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Mycoses. 2006 Sep;49(5):388-92.

Pityriacitrin--a potent UV filter produced by Malassezia furfur and its effect on human skin microflora.

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Department of Dermatology and Andrology, Justus Liebig University Giessen, Gaffykstrasse 14, 35385 Giessen, Germany.


In Malassezia furfur, tryptophan as the main nitrogen source induces production of the potent ultraviolet-absorbing indole compound pityriacitrin. An in vitro study about the effects of pityriacitrin on other human skin microorganisms is presented, with special focus on Candida albicans and staphylococci in which its toxicity and UV-protective capacity were investigated. Candida albicans was irradiated with UVB light either in the presence or in the absence of pityriacitrin (11 mmol) and the growth rate was determined. A UVB dose of 1 J cm(-2) caused death of the fungi without pityriacitrin, whereas those in the presence of pityriacitrin showed almost unaffected growth. A diffusion test in staphylococci revealed no antibiotic effects of pityriacitrin. For testing of an ultraviolet-protective effect, staphylococci were either inoculated and irradiated in a plate model for visual assessment of growth or inoculated and irradiated in square quartz cylinders for quantitative measurement of cell density, each time in the absence or presence of pityriacitrin. Cell density of the bacterial suspensions exhibited nearly no influence of pityriacitrin on growth rates, while again a UV-protective effect was observed. In summary, pityriacitrin has an ultraviolet-protective effect on Candida albicans and staphylococci with no toxicity in the range tested.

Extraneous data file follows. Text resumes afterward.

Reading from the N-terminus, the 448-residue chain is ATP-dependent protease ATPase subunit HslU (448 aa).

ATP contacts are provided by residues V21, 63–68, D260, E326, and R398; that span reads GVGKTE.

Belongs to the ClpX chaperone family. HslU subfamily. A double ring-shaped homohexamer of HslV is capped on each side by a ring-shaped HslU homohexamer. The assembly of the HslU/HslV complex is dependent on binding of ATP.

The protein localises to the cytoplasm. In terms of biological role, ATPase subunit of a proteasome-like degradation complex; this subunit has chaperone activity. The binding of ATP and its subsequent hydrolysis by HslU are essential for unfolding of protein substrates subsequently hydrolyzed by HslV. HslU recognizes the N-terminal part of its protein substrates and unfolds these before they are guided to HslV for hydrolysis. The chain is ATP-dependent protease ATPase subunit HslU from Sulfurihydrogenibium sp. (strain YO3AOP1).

[Indexed for MEDLINE]

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